While I believe we both agreed that $100k wouldn’t cover all of the future product development needed at the time I didn’t feel we needed $150k upfront for software development. I also thought that $100k on product development without additional funds for marketing would be an ineffective use of funds.
As a result this point of difference obviously put the deal in jeopardy but we both progressed with the view of making it work. Ultimately, it would be a moot point anyway as I was unable to find the additional investment from other investors anyway.
Trying To Salvage The Deal
It’s actually a lie to say I lost the entire deal. That’s not factually correct.
What actually happened was we looked at a scaled down approach. If Brad needed $50,000 to match his $100,000, would he be able to invest $25,000 to get us from A to B. Then we could leverage that traction and get from B to where we actually wanted to go.
I wasn’t naive. I knew this deal was different to what we originally discussed and proposed terms that would compensate for the additional risk.
As a result our conversation continued.
In the end however the amount dropped to only $5,000. The idea being that Brad wanted to invest $5,000 to update our User Interface and then monitor the progress of that before committing further.
Why I Said No
This news, plus the nature in how they wanted to structure the deal (with an option) made things all a little too difficult in my opinion. Especially for such a small amount of money.
In addition, while this had all been taking place I had already been investing in getting the design of the new User Interface developed and felt I was part the way there already.
As a result I committed the additional capital myself and walked away from the deal with Brad. My final email, was polite but clear in that I believed the only way forward would be if the investment from Brad’s side was a minimum of $25,000.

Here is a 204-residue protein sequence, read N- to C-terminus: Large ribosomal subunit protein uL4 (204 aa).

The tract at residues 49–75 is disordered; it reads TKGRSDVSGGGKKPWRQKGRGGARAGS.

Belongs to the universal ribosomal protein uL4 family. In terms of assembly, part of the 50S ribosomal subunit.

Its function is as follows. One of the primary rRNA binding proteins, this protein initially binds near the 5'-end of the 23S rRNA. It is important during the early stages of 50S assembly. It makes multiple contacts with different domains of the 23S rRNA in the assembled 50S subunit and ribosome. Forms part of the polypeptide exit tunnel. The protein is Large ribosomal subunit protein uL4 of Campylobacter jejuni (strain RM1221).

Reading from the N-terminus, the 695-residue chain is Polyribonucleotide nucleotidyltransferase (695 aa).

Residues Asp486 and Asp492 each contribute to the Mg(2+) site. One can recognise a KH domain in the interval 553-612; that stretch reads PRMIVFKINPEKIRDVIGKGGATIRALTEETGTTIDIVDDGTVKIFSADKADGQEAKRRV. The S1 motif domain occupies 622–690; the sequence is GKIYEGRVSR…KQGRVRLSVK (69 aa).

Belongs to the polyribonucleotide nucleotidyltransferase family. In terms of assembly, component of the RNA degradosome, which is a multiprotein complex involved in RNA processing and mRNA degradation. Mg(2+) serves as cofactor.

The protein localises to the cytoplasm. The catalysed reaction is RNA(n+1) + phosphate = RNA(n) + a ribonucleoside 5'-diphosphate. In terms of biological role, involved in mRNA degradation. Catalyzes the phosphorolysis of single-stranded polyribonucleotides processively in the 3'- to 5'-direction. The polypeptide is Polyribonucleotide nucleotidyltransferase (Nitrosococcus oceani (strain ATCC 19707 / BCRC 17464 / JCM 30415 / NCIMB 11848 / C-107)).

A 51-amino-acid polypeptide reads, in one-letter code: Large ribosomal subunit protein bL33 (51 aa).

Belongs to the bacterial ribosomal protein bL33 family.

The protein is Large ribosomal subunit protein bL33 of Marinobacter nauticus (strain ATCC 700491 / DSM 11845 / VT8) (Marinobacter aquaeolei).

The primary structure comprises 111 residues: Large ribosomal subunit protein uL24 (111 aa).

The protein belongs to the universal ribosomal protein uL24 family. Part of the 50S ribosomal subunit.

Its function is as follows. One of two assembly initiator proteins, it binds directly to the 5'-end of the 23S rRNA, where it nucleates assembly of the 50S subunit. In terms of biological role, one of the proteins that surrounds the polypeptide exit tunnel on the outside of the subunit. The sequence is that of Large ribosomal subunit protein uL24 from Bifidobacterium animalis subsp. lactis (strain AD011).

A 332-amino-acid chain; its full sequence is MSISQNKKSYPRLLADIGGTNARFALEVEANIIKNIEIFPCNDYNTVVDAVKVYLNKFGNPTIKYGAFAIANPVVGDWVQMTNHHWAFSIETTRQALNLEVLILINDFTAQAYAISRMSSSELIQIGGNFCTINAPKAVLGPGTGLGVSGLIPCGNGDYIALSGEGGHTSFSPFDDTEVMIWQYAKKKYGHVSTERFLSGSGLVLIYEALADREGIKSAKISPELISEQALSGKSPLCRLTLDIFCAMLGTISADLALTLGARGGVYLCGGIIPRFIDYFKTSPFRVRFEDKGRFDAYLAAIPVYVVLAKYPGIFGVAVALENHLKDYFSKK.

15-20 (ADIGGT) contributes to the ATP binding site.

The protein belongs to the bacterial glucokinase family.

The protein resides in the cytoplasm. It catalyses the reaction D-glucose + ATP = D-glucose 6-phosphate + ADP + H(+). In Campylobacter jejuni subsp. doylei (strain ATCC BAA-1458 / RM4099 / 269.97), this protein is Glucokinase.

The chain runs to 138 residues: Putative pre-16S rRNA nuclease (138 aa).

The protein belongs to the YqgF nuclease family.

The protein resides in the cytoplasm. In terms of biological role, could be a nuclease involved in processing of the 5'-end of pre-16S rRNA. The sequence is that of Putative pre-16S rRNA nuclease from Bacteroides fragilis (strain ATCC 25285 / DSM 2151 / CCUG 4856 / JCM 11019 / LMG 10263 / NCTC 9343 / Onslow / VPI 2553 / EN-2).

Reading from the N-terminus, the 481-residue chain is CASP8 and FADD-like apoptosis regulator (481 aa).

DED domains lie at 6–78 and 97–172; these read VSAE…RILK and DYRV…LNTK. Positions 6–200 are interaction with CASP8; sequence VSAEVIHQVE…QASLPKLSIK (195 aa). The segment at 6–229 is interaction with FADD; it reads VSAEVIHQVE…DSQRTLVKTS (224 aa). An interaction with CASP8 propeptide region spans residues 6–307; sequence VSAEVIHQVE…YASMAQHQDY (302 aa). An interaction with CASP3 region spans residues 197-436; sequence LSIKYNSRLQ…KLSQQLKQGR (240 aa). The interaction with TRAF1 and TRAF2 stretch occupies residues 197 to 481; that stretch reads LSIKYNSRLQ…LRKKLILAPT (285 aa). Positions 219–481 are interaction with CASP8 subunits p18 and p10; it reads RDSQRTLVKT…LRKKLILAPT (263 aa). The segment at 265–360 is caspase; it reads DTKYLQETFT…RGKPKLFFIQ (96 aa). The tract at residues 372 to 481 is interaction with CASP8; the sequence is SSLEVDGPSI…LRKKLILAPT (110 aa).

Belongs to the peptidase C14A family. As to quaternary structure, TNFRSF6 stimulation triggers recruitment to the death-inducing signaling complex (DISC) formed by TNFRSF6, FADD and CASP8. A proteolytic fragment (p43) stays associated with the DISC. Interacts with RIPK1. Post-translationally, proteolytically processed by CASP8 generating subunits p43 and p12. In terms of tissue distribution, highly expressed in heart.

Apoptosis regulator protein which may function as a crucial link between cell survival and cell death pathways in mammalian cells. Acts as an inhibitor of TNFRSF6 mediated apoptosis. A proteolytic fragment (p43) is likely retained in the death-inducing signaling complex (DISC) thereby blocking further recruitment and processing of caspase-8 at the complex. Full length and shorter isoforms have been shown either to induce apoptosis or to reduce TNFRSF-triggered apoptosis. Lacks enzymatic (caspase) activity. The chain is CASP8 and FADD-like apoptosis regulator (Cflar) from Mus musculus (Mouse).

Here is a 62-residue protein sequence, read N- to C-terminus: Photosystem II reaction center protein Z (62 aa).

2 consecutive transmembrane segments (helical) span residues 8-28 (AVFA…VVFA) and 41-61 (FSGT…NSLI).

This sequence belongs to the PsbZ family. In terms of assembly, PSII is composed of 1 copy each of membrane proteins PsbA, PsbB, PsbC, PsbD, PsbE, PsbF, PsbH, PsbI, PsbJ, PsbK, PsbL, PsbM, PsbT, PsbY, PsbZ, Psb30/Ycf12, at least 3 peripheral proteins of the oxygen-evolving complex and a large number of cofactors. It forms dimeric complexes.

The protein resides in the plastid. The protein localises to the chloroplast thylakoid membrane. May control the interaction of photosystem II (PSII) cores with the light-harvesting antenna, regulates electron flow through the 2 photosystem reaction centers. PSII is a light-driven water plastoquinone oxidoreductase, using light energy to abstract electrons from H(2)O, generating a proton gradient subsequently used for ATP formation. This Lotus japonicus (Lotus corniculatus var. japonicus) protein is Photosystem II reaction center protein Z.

Unfortunately, I never got a reply after turning down that final offer so never really received additional insight or feedback on how he took my decision.
Or so I thought….
The Deal Is Resurrected….
Now here’s where things take a pause.
I had written this article a few months ago. I was ready to hit publish but didn’t want it to come across as “burning bridges” (that’s not the intention of this article. It’s merely a reflection of my commitment to transparency in building Task Pigeon) as a result I reached out to Brad one last time.
As always he was very professional in his response. He was open to speaking again and seeing where things were at.
Like last time our call was very positive and Brad was once again interested. I reconfirmed the last point in my email, that the investment would need to be a minimum of $25,000 for this to make sense at my end. In the call Brad confirmed he already had approval from his board to invest up to $30,000 so this shouldn’t be an issue.
A couple of days after the call an outline of the deal followed.
It didn’t exactly reflect what we had discussed over Skype.
Unfortunately he wanted to split the deal into stages. With stage one being a $15,000 investment. Half of which would be contributed from his end. The other $7,500 USD would be on me.
The Deal Is Dead Again
This killed the deal for me.
After the first deal fell over I had committed more money personally to update and release the new UI. This was the last of the “bulk sum” of money I had. I can keep Task Pigeon running each month, but didn’t have another $10,000 Aussie just laying around.
I had been clear with Brad on this point as well. Prior to the first deal falling over I had let him know any money I had, I would now use to fund the new UI personally and re-iterated this in the first phone call once we decided to revisit the deal.
I don’t think it was that Brad wasn’t listening. He just had a process and preference for seeing their investment matched by another third party (whether that’s the founder or another investor).
Once again our discussion didn’t progress further. I of course replied, thanked Brad for his time and outlined how I wouldn’t be able to commit to a deal like the one he proposed.
We finished on good terms and very much aim to keep in touch with one another.
Reflecting On The Past
Looking back I still believe there were positives to be gained in bringing Brad and his team in. I also completely understand that he wanted to see additional investment to match his in some capacity but feel that there was other areas of the business that also need investment beyond just product development.
From a company perspective I believe it would have allowed us to accelerate development of Task Pigeon and take it to another level. But I will still get there. It will just take a little longer than I had hoped (or planned for).
I remain positive about the future of Task Pigeon and believe that we will eventually reach a level where Task Pigeon is an attractive investment option for cash investment from local Angels.